NEW YORK—High school students who get too little sleep—or too much—also are more likely to drive drunk or take other risks, according to government researchers.
The scientists say they don’t know if sleep issues cause teens to take dangerous risks, or whether both are a reflection of depression or other problems.
But the link between sleep and injury-causing risks is striking—especially when it comes to drinking and driving, said the study’s lead author, Anne Wheaton of the U.S. Centers for Disease Control and Prevention.
“I thought that was really, really surprising and just really worrying,” she noted.
Students who get only five or six hours a night were twice as likely to say they’d driven while drinking in the previous month, compared to kids who regularly got a full night’s sleep.
That also was true of kids who got 10 or more hours per night, compared to the regular sleepers, the researchers found.
The CDC released the study yesterday.
It’s based on in-school, anonymous, paper-and-pencil surveys of more than 50,000 high school students conducted nationally in 2007, 2009, 2011, and 2013.
Too-little sleep is very common while too-much sleep is pretty rare. About 69 out of 100 high school students get insufficient sleep—defined as seven hours of sleep or less on an average school night.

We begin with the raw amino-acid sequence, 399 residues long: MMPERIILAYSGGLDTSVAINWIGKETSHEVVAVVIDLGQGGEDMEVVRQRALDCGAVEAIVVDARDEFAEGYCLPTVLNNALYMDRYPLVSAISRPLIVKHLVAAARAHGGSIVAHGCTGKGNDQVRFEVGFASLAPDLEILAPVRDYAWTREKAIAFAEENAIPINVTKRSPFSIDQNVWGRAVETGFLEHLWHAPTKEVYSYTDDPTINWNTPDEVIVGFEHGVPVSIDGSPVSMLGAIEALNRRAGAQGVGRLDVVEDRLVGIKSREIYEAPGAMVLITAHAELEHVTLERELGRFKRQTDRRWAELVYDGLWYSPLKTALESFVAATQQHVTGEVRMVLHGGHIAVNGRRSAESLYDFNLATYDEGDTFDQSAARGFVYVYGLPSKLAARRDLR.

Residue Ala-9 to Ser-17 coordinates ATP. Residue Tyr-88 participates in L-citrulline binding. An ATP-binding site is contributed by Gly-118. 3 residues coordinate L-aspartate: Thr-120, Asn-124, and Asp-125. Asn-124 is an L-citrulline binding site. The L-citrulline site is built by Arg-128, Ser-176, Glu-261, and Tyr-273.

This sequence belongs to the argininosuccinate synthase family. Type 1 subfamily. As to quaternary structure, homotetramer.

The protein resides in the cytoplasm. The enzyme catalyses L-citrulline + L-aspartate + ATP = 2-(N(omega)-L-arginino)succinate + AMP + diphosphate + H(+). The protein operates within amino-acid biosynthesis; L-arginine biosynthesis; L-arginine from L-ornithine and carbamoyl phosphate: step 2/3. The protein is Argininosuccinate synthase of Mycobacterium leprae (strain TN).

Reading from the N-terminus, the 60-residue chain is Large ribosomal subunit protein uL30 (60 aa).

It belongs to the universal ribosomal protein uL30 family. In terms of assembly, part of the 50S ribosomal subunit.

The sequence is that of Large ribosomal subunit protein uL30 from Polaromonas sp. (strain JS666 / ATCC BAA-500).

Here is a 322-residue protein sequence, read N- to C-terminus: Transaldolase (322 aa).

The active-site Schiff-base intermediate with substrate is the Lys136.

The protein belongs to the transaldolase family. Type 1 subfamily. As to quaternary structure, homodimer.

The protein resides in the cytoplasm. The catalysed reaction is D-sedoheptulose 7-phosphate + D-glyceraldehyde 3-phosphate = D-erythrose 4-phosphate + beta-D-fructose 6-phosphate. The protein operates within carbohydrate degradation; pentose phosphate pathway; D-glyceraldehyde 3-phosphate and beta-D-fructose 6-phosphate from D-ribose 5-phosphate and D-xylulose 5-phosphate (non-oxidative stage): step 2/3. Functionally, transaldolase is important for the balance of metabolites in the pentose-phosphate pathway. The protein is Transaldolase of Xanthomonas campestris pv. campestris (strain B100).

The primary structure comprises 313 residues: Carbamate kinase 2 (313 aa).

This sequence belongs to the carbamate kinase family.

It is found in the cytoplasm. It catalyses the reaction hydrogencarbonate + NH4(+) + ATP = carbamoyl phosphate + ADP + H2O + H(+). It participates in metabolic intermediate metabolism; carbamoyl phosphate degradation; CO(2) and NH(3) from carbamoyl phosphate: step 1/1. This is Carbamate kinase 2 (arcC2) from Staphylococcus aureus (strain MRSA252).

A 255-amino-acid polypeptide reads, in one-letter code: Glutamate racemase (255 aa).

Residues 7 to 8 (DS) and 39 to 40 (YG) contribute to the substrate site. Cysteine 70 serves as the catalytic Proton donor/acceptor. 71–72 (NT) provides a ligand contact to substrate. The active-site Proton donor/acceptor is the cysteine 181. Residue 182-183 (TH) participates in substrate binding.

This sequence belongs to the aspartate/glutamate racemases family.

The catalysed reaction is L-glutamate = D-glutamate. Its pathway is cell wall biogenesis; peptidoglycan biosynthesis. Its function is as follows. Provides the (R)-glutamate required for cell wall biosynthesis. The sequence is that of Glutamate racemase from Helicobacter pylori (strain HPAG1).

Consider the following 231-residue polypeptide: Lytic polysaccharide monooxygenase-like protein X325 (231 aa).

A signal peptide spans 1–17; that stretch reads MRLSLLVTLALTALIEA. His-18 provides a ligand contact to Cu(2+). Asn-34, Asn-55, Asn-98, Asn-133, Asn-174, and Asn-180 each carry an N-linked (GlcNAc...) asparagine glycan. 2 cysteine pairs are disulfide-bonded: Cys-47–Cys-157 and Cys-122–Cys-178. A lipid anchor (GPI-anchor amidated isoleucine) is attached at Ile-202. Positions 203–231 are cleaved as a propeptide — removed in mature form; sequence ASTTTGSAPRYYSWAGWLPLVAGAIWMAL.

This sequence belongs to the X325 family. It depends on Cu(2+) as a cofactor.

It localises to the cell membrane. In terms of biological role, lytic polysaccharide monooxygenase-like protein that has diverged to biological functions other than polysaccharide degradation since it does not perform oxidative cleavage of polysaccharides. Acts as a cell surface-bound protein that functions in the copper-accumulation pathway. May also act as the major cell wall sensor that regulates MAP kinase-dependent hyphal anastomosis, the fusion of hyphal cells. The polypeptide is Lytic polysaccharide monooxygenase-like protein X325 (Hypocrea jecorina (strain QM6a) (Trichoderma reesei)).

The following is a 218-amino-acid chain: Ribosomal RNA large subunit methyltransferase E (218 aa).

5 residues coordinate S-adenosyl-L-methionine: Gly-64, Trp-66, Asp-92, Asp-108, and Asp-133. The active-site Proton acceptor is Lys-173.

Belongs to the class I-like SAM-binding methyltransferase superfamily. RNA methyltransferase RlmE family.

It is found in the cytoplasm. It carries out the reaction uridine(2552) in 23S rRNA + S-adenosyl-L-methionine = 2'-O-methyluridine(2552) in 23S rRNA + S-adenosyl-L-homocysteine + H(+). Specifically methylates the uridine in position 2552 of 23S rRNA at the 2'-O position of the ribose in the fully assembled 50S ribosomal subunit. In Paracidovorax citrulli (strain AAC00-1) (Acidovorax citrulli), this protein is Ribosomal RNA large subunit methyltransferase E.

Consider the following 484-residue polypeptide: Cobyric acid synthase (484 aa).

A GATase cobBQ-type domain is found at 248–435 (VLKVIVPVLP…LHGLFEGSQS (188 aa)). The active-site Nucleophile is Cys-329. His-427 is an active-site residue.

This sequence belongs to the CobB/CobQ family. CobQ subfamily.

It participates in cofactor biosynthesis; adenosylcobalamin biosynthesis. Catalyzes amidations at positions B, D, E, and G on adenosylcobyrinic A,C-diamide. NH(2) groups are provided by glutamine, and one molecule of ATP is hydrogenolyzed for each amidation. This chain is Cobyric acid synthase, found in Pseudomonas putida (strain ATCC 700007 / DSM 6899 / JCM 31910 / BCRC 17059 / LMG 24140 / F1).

About two out of every 100 get too much—10 or more hours.
Previous research has found a link between insufficient sleep and injuries from car crashes, sports, or workplace accidents.
The CDC investigators wanted to probe which students got proper sleep, and to see if it was related to which kids said they recently had decided not to wear seat belts or bike helmets, or were texting while driving, drinking while driving, or riding with a drunk driver.
For adults, the recommended amount of sleep is seven-nine hours each night.
Previous CDC research suggests at least one-third of adults get less than that.
Doctors offer tips for good sleeping that include sticking to a regular bedtime schedule, getting exercise each day, and avoiding caffeine and nicotine at night.
Parents are advised to keep kids away from TV, video, or cellphone screens before bedtime.